Dreaming of jungle infinity pools and palm-tree lined beaches, surrounded by tranquillity, culture and incredible food? Then Bali is the place for you!
There’s a lot to see in Bali, but given its relatively small size, you can see the main things in three days with a properly planned itinerary. And to do this, I’d recommend using a local guide. We used Bali Traditional Tours, a family-run company, who I chose after lots of research and reading great reviews, which they completely deserve. From booking the trip to on the day, they made it really easy and enjoyable. They have some set options for tours, but are also happy to work with you to personalise your own. Booking and itineraries were planned over email, and they had lots of suggestions of what to include, as well as organising general logistics.
Day 1 – Tegallalang rice terrace, coffee and spice plantation, temple of Tirta Empul, the Elephant Cave temple, artisan villages and Tegenungan waterfall
We started the day visiting the Tegallalang rice terrace, which is a definite must see. There’s rice paddies stretching all around, surrounded by towering palm trees. And for those looking for the perfect Instagram shot, this is also where the infamous jungle swing is located.
At the coffee plantation, we started with a small tour of the various plants and herbs growing in the plantation, before tasting a variety of tea and coffee, including Luwak coffee. Luwaks, small, civet cat animals, are fed coffee beans and once these have passed through… they’re picked and made into coffee! A slightly strange concept – but the coffee is delicious. There’s also a gift shop, where you can purchase the drinks you’ve tried and various other local products.
Both the temple of Tirta Empul and the Goa Gajah, or the Elephant Cave temple, are fascinating and such good opportunities to learn more about Balinese history and culture. Tirta Empul is a water temple complex, built around a holy spring. Balinese and Hindu worshippers queue up to enter a large pool within the temple, where the spring bubbles up through several water spouts. People make their way along the line of spouts, dipping their heads under each in turn, as part of a purifying ritual. Like Tirta Empul, the Elephant Cave temple has various areas to explore, including the elephant cave itself.
Our second to last stop of the day were the artisan villages, where you can see local people undertaking various forms of crafts. One which we found particularly fascinating was the wood carving, which is just so unbelievably skilled.
Our last stop of the day was the Tegenungan waterfall, which is accessed down a long flight of steps. There are various photo opportunities on the way down, and of course at the bottom, with the waterfall itself. You’d have to get there pretty early to get a shot with nobody else around – not something we managed to do! Although I enjoyed seeing the waterfall, for me it was slightly overrated. It was very busy, with loud music blaring out, and just not quite the tranquil scene I was expecting.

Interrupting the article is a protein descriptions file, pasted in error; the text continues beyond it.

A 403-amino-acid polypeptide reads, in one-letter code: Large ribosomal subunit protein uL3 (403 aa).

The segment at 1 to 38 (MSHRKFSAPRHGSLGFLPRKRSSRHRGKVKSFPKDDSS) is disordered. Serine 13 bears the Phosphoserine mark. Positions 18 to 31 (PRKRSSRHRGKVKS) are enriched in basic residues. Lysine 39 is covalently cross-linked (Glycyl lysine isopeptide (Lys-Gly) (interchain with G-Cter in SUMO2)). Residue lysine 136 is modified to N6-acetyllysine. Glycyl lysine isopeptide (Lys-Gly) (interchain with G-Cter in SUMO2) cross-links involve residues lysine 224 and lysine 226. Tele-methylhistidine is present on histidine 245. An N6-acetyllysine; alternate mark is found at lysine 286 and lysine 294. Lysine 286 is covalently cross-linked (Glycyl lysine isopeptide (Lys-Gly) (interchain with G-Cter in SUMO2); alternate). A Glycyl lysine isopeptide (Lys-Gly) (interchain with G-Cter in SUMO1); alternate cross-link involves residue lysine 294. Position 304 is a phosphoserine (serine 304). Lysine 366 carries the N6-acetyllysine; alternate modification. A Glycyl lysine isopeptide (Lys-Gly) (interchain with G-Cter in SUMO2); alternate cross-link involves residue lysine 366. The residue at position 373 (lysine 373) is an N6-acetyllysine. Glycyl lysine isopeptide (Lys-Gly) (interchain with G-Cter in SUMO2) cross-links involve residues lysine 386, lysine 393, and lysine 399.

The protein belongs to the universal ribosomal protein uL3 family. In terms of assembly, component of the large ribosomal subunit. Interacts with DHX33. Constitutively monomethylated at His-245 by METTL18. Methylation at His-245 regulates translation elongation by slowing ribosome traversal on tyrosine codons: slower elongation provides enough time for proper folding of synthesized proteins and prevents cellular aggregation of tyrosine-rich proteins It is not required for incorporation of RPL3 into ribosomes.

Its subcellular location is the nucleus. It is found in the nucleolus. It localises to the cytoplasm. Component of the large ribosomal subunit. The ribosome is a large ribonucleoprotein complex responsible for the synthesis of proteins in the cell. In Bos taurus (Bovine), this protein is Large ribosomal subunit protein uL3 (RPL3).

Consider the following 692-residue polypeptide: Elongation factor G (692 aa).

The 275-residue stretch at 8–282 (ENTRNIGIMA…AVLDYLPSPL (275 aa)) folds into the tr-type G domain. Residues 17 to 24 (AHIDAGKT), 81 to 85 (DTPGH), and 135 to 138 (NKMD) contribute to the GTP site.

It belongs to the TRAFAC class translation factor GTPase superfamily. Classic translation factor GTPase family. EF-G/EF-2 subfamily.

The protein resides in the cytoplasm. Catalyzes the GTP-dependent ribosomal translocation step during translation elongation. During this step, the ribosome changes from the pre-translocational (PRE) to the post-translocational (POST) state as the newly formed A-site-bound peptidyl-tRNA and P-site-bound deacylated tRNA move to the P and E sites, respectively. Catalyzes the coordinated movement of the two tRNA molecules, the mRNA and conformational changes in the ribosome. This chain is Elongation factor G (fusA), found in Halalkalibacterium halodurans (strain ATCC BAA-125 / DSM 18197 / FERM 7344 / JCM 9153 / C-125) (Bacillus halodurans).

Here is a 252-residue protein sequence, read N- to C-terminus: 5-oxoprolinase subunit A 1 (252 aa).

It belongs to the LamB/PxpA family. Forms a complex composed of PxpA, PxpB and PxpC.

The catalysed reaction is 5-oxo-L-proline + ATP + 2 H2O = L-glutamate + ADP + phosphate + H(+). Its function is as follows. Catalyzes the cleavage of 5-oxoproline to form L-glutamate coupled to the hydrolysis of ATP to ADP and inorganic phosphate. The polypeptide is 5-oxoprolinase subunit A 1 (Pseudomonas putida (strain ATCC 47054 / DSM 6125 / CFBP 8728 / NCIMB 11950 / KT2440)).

Day 2 – Mount Batur sunrise trek and hot springs
One of the best experiences we had was climbing Mount Batur, an active volcano, to watch the sunrise. It’s an early start – you get picked up around 2.30am from Ubud, or 1.30am if you’re staying in south Bali. But it’s totally worth it. After being dropped at the base of Mount Batur, we were greeted by another local guide, who hiked the two hours with us to the top. The views from the summit were incredible and it’s an experience I won’t forget in a hurry! Despite it being a cloudy morning, we were really lucky that the clouds cleared just in time for sunrise.
One tip is to be prepared for various weather conditions – it was hot and humid at the base of the mountain, but freezing cold at the top. As it was a cloudy morning, it was also very wet as you got nearer the top and into the clouds. After hiking back down, we visited the nearby hot springs, which are a great chance to relax your achey muscles after the early morning hike. You can either squeeze something else into the afternoon, or take the opportunity for some poolside rest like we did.
Day 3 – Tanah Lot temple, Padang Padang beach, Uluwatu temple, dinner and sunset at Jimbaran Bay
We started the day at Tanah Lot temple, an ancient Hindu shrine, perched on a small outcrop of rocks in the ocean. You can cross to the base of the temple when the tide’s out, but the walkways are completely covered at high tide. Although we were able to get closer to to the temple at low tide, photo opportunities are probably better at high tide, when there’s no one in front of the temple.
After lunch, we headed to Padang Padang beach, a long stretch of white sand and popular surfing spot, accessed down a flight of steps from the top of the cliff. It’s a great spot to relax, but watch out for the monkeys who also inhabit the area – we saw a couple of water bottles and flip-flops part ways from their owners!
Uluwatu temple was one of my favourite places to visit. Perched high on a cliff top, the views of the coastline are fantastic. There’s a path along the cliff edge with several viewing points, which you can walk in around an hour.
The perfect end to the day was watching the sunset at Jimbaran Bay. Restaurants line the long stretch of sand, with tables perfectly positioned on the beach for you to dine and watch the sunset.
There’s plenty of other things to do in Bali if you have more time – visit the Waterbom waterpark, take surfing lessons or snorkel with turtles. There’s also the monkey forest, which can easily be added into a trip around Ubud. And there’s plenty of gorgeous beaches if you just want a few days of chilling out. We spent a couple of days in Nusa Dua before flying home. Sunrise yoga and relaxing on palm tree lined, white sandy beaches – what more could you ask more.